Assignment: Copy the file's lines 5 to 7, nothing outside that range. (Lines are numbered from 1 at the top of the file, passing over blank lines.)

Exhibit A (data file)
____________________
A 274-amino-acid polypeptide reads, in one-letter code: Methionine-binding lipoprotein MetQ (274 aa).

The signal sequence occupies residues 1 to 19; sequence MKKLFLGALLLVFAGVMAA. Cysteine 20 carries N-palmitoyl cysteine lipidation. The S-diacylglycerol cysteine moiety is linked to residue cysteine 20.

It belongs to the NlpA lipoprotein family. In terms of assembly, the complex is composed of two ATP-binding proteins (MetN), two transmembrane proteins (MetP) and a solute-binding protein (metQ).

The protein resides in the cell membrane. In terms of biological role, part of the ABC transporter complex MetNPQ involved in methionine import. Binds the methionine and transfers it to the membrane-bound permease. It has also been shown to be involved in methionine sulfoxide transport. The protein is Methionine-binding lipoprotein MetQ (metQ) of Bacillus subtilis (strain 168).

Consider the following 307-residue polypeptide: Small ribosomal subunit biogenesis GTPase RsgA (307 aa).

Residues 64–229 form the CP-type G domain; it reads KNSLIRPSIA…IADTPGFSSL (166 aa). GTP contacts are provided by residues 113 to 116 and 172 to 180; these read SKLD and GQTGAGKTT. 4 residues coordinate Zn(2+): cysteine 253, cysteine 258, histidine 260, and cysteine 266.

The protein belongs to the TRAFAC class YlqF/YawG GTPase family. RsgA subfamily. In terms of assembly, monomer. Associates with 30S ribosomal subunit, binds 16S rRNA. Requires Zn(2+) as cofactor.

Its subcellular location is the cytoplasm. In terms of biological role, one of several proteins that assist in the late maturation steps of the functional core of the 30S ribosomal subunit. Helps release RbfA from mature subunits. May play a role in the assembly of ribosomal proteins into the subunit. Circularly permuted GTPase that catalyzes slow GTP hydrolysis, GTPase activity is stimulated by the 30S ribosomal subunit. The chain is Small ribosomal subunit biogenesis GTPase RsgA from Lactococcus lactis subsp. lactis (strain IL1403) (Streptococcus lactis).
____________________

Consider the following 307-residue polypeptide: Small ribosomal subunit biogenesis GTPase RsgA (307 aa).

Residues 64–229 form the CP-type G domain; it reads KNSLIRPSIA…IADTPGFSSL (166 aa). GTP contacts are provided by residues 113 to 116 and 172 to 180; these read SKLD and GQTGAGKTT. 4 residues coordinate Zn(2+): cysteine 253, cysteine 258, histidine 260, and cysteine 266.

The protein belongs to the TRAFAC class YlqF/YawG GTPase family. RsgA subfamily. In terms of assembly, monomer. Associates with 30S ribosomal subunit, binds 16S rRNA. Requires Zn(2+) as cofactor.